The Benefits Of Dry Brushing

Why dry brush?

Dry brushing increases your circulation, improves digestion, and allows the skin to absorb more nutrients!  Which in turn encourages new skin cell renewal.  You can dry brush your entire body - face included by following these simple tips and tricks:

Dry brushing:

- ALWAYS use natural brush/bristles 

- Pay extra attention to rough areas; elbows, knees, heels, and lymph rich areas; inner thighs and underarms!

- Natural exfoliant, allowing the skin to absorb more nutrients from your moisturizer

- Releases toxins

- Supports lymphatic drainage

- Helps boost energy (especially when done before a shower in the morning!)

- Increases blood circulation, and stimulates the skin

- Improves digestion

- Always move in the direction of your heart

Dry face brushing:

*when dry brushing your face make sure to do so very lightly and NOT every day, maybe twice a week (for dry skin) and oily skin can benefit up to four times per week. DO NOT dry brush over open wounds (face or body) inflamed or “angry blemishes”

- You can dry brush your face before or after cleansing in the morning or night, making sure your face is absolutely dry, with NO makeup!

- If you dry brush after cleansing your face give your face a splash of water afterward!

- Beginning at your décolleté (chest, collarbone) and work all the way up to your forehead

- You will want to do roughly five (light strokes!) per area

- After you have dry brushed, rinse with water and apply your favorite (gentle) serum or moisturizer

Whitney’s Delicata squash, sweet potato & lentil stew

(Option to serve over grains; farro, quinoa or wild rice)

2 tablespoons olive oil

2 cups onion, diced

4 large cloves of garlic, minced

3 - 4 cups delicata squash, diced (wash, do not peel! The skin adds nutrients, fiber and vitamins A&C) 

1 large sweet potato, diced (wash, do not peel! The skin adds more nutrients, fiber and potassium) 

1 bunch of spinach, chopped 

3 1/2 cups vegetable stock

2 tablespoons tomato paste

1 14oz can fire roasted diced tomatoes, with the juice! (fire roasted adds a great smoky quality)

1 14oz can coconut milk

1/2 cup lentils (red preferably, they have an earthier flavor) rinse and drain them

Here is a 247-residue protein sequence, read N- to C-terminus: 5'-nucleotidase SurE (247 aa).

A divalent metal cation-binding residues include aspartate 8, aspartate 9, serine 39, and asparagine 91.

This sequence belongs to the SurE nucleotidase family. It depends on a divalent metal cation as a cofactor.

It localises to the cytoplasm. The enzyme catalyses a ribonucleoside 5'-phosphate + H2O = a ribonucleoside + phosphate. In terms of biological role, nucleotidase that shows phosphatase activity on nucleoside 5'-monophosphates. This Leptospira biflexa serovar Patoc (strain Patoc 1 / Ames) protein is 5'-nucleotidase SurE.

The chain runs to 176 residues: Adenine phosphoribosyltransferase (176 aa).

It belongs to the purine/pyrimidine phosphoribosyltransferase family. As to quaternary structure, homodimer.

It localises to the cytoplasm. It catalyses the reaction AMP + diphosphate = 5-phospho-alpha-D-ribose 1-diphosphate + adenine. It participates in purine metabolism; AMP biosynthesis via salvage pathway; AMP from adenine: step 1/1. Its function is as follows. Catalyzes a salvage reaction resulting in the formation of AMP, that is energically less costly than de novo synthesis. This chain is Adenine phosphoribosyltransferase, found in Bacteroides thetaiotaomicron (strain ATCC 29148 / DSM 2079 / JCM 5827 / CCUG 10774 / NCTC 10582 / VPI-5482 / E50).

1 1/2 teaspoons ground cumin

2 teaspoons cinnamon

2 teaspoons curry powder

1/4 teaspoon cardamom

1/2 teaspoon chili powder

Red pepper flakes or cayenne pepper for some pep in your step (to taste) 

Salt and fresh ground pepper to taste



- In large pot, add the oil, onion and garlic, stir together. Bring the heat to medium and sauté for five minutes

- Add the squash, and sweet potato, stirring all together, add a dash of salt, and continue to sauté for another five minutes

- Add the vegetable broth, canned tomatoes (with juice!) the coconut milk, lentils, tomato paste and all of your spices. Stir well!

- Bring everything to a boil. Reduce to medium, stir occasionally, simmer for 15- 20 minutes uncovered

- With a slotted spoon take out the squash and sweet potato pieces, and set aside. They should be almost fork tender, but still have a bit of crunch! 

- Add any other seasoning that you’d like at this time; garlic powder, turmeric, red pepper flakes or cayenne pepper

- Using an immersion blender (or popping it in your regular blender in 2-3 batches) blend, blend, blend!

- Combine the blended stew, sweet potatoes, squash and chopped spinach in the pot for a few more minutes. The spinach will wilt, and bringing everything together to a cohesive temperature

- Serve in a bowl as a stew or over a hearty grain of your choice. Farro is my personal favorite, and nutritionally dense

* Farro is an ancient whole grain, with ten percent of your daily iron needs, and seven grams of both protein and fiber! 

* Option to garnish with cilantro parsley, or thinly sliced green onion!

This stew will stay well in the fridge for up to 6 days, and freezes well